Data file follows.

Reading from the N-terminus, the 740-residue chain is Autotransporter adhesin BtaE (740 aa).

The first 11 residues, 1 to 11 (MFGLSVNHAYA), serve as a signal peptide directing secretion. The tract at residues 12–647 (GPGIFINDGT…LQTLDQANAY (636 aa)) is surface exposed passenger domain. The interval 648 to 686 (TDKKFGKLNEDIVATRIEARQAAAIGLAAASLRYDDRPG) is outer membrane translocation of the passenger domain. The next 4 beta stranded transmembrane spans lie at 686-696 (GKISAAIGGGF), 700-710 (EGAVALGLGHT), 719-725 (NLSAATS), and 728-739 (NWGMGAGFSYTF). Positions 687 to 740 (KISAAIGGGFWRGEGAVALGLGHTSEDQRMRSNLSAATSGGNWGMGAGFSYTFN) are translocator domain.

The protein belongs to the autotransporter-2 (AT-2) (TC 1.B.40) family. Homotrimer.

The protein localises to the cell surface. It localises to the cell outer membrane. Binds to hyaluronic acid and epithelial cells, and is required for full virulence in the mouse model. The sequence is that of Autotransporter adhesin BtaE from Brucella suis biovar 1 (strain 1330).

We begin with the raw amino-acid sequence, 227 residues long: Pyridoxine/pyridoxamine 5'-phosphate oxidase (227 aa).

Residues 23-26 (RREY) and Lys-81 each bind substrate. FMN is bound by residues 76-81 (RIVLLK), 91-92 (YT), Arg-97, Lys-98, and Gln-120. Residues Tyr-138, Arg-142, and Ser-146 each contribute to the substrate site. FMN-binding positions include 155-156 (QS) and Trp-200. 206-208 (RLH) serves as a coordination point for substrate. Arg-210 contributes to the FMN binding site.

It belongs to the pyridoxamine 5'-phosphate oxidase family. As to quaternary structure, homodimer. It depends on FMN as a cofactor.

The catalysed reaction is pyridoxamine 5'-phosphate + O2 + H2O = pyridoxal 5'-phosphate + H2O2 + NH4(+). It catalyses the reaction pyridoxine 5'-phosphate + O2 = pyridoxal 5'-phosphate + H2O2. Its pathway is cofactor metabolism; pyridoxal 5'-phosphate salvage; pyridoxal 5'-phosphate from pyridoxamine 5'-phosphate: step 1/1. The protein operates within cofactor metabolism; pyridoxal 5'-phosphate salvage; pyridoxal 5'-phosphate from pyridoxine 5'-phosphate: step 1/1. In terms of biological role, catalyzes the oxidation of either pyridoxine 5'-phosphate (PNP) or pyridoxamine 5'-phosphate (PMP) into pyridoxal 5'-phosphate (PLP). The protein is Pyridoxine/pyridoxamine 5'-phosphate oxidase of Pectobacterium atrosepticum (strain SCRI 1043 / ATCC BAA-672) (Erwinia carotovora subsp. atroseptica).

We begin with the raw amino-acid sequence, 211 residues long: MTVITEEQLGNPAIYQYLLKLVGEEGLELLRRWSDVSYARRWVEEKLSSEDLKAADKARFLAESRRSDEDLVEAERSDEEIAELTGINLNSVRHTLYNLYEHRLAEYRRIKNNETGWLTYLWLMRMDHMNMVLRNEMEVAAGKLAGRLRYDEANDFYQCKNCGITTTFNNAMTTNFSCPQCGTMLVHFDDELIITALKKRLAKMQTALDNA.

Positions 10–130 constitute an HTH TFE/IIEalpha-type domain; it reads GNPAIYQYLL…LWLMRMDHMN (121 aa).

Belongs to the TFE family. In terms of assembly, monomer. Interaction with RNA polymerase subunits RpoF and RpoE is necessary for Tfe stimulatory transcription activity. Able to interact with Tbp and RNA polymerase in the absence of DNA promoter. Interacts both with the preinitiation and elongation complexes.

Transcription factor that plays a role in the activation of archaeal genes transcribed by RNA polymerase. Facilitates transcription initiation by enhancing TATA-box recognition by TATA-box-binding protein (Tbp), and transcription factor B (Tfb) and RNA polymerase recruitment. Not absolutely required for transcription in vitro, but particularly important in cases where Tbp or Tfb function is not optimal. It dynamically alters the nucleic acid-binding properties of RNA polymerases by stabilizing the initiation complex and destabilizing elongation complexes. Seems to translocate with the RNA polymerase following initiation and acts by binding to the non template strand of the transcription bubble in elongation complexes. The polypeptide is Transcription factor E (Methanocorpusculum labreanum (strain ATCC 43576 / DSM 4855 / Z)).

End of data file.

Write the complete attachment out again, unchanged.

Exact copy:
Reading from the N-terminus, the 740-residue chain is Autotransporter adhesin BtaE (740 aa).

The first 11 residues, 1 to 11 (MFGLSVNHAYA), serve as a signal peptide directing secretion. The tract at residues 12–647 (GPGIFINDGT…LQTLDQANAY (636 aa)) is surface exposed passenger domain. The interval 648 to 686 (TDKKFGKLNEDIVATRIEARQAAAIGLAAASLRYDDRPG) is outer membrane translocation of the passenger domain. The next 4 beta stranded transmembrane spans lie at 686-696 (GKISAAIGGGF), 700-710 (EGAVALGLGHT), 719-725 (NLSAATS), and 728-739 (NWGMGAGFSYTF). Positions 687 to 740 (KISAAIGGGFWRGEGAVALGLGHTSEDQRMRSNLSAATSGGNWGMGAGFSYTFN) are translocator domain.

The protein belongs to the autotransporter-2 (AT-2) (TC 1.B.40) family. Homotrimer.

The protein localises to the cell surface. It localises to the cell outer membrane. Binds to hyaluronic acid and epithelial cells, and is required for full virulence in the mouse model. The sequence is that of Autotransporter adhesin BtaE from Brucella suis biovar 1 (strain 1330).

We begin with the raw amino-acid sequence, 227 residues long: Pyridoxine/pyridoxamine 5'-phosphate oxidase (227 aa).

Residues 23-26 (RREY) and Lys-81 each bind substrate. FMN is bound by residues 76-81 (RIVLLK), 91-92 (YT), Arg-97, Lys-98, and Gln-120. Residues Tyr-138, Arg-142, and Ser-146 each contribute to the substrate site. FMN-binding positions include 155-156 (QS) and Trp-200. 206-208 (RLH) serves as a coordination point for substrate. Arg-210 contributes to the FMN binding site.

It belongs to the pyridoxamine 5'-phosphate oxidase family. As to quaternary structure, homodimer. It depends on FMN as a cofactor.

The catalysed reaction is pyridoxamine 5'-phosphate + O2 + H2O = pyridoxal 5'-phosphate + H2O2 + NH4(+). It catalyses the reaction pyridoxine 5'-phosphate + O2 = pyridoxal 5'-phosphate + H2O2. Its pathway is cofactor metabolism; pyridoxal 5'-phosphate salvage; pyridoxal 5'-phosphate from pyridoxamine 5'-phosphate: step 1/1. The protein operates within cofactor metabolism; pyridoxal 5'-phosphate salvage; pyridoxal 5'-phosphate from pyridoxine 5'-phosphate: step 1/1. In terms of biological role, catalyzes the oxidation of either pyridoxine 5'-phosphate (PNP) or pyridoxamine 5'-phosphate (PMP) into pyridoxal 5'-phosphate (PLP). The protein is Pyridoxine/pyridoxamine 5'-phosphate oxidase of Pectobacterium atrosepticum (strain SCRI 1043 / ATCC BAA-672) (Erwinia carotovora subsp. atroseptica).

We begin with the raw amino-acid sequence, 211 residues long: MTVITEEQLGNPAIYQYLLKLVGEEGLELLRRWSDVSYARRWVEEKLSSEDLKAADKARFLAESRRSDEDLVEAERSDEEIAELTGINLNSVRHTLYNLYEHRLAEYRRIKNNETGWLTYLWLMRMDHMNMVLRNEMEVAAGKLAGRLRYDEANDFYQCKNCGITTTFNNAMTTNFSCPQCGTMLVHFDDELIITALKKRLAKMQTALDNA.

Positions 10–130 constitute an HTH TFE/IIEalpha-type domain; it reads GNPAIYQYLL…LWLMRMDHMN (121 aa).

Belongs to the TFE family. In terms of assembly, monomer. Interaction with RNA polymerase subunits RpoF and RpoE is necessary for Tfe stimulatory transcription activity. Able to interact with Tbp and RNA polymerase in the absence of DNA promoter. Interacts both with the preinitiation and elongation complexes.

Transcription factor that plays a role in the activation of archaeal genes transcribed by RNA polymerase. Facilitates transcription initiation by enhancing TATA-box recognition by TATA-box-binding protein (Tbp), and transcription factor B (Tfb) and RNA polymerase recruitment. Not absolutely required for transcription in vitro, but particularly important in cases where Tbp or Tfb function is not optimal. It dynamically alters the nucleic acid-binding properties of RNA polymerases by stabilizing the initiation complex and destabilizing elongation complexes. Seems to translocate with the RNA polymerase following initiation and acts by binding to the non template strand of the transcription bubble in elongation complexes. The polypeptide is Transcription factor E (Methanocorpusculum labreanum (strain ATCC 43576 / DSM 4855 / Z)).